This exhibition at the private Parkview Museum celebrates the art of drawing in charcoal, pencil and ink. Drawings by 42 contemporary artists from Europe, Asia, Africa and the Americas are on display. Highlights include noted Chinese artist Qiu Zhijie’s 7.2m-long Map Of Art And China After 1989: Theatre Of The World (2017), which marks events from the birth of Communist China to the landmark Beijing Olympics.
WHERE: Parkview Museum, Level 3, 600 North Bridge Road
WHEN: Until Jan 5 next year, Mondays to Saturdays, noon to 7pm
PRESIDENT’S YOUNG TALENTS 2018
Works from five promising Singaporean artists in their 30s are on display in the President’s Young Talents exhibition, the nation’s only mentoring, commissioning and award programme. This year’s exhibition includes work from visual and mixed-media artists Yanyun Chen, Debbie Ding, Hilmi Johandi, Zarina Muhammad and also Weixin Quek Chong, whose installation of silk twill, latex sheets and faux fur, titled sft crsh ctrl, won the $20,000 Grand Prize last month.
WHERE: Singapore Art Museum at 8Q, 8 Queen Street
MRT: Bras Basah
WHEN: Till Jan 27, Saturdays to Thursdays, 10am to 7pm; Fridays, 10am to 9pm
ADMISSION: Free for Singaporeans and permanent residents, $6 for foreigners
NEW PERMANENT GALLERIES AT ASIAN CIVILISATIONS MUSEUM
New permanent galleries at the Asian Civilisations Museum – the Ancestors and Rituals gallery, Christian Art gallery and Islamic Art gallery – showcase works of South-east Asian art created in response to different faiths. Many show the confluence of Eastern and Western cultures, such as a 16th-century ivory sculpture of the Virgin Mary in robes akin to the garments of Buddhist monks.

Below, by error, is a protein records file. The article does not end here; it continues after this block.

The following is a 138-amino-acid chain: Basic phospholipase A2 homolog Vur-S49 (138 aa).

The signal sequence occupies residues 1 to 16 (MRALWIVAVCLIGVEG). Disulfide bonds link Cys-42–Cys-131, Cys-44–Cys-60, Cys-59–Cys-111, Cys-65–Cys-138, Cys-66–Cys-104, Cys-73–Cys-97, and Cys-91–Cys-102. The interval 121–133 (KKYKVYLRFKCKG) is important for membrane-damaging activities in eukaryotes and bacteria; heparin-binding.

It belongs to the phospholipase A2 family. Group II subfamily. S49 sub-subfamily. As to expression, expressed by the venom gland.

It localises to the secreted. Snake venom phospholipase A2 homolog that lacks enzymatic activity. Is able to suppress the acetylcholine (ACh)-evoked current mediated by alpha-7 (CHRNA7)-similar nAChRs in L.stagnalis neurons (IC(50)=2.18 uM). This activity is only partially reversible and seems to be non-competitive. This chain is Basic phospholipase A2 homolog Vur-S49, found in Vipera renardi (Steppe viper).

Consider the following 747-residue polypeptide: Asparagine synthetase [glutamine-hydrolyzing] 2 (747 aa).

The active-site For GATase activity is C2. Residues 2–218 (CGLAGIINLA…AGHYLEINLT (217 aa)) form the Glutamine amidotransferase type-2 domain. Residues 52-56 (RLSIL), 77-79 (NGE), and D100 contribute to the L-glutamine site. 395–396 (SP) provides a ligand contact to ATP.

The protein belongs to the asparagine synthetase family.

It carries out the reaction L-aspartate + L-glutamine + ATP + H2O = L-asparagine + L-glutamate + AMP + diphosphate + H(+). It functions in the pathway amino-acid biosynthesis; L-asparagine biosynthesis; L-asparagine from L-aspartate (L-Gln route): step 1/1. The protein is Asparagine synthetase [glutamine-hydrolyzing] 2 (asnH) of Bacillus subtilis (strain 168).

WHERE: Asian Civilisations Museum, 1 Empress Place
WHEN: Daily, 10am to 7pm (Saturdays to Thursdays) and 10am to 9pm (Fridays)
ADMISSION: Free for Singapore citizens and permanent residents, $8 for foreign residents
INFO: www.acm.org.sg/ plan-your-visit
MINIMALISM: SPACE. LIGHT. OBJECT.
This ground-breaking overview of the 20th century Minimalist art movement features more than 150 works of art from the 1960s to the present day. The works seem simple, but take time to interact with them over both locations. For example, fans of Palestinian artist Mona Hatoum’s barbed wire installation Impenetrable (2009) at the National Gallery Singapore should also see her hypnotic sand wheel, + and – (1994 – 2004), at the ArtScience Museum.
WHERE: National Gallery Singapore, 1 St Andrew’s Road; and ArtScience Museum, 6 Bayfront Avenue
WHEN: Until April 14 next year; various opening times
ADMISSION: For Singapore residents: $15 (adult single entry to exhibition at National Gallery Singapore), $16 (adult single entry to ArtScience Museum), two-venue tickets start at $20 and include entry to other exhibitions at the venue where the ticket is purchased; for tourists: from $19 (adult single entry to one exhibition at either venue); concessionary rates available
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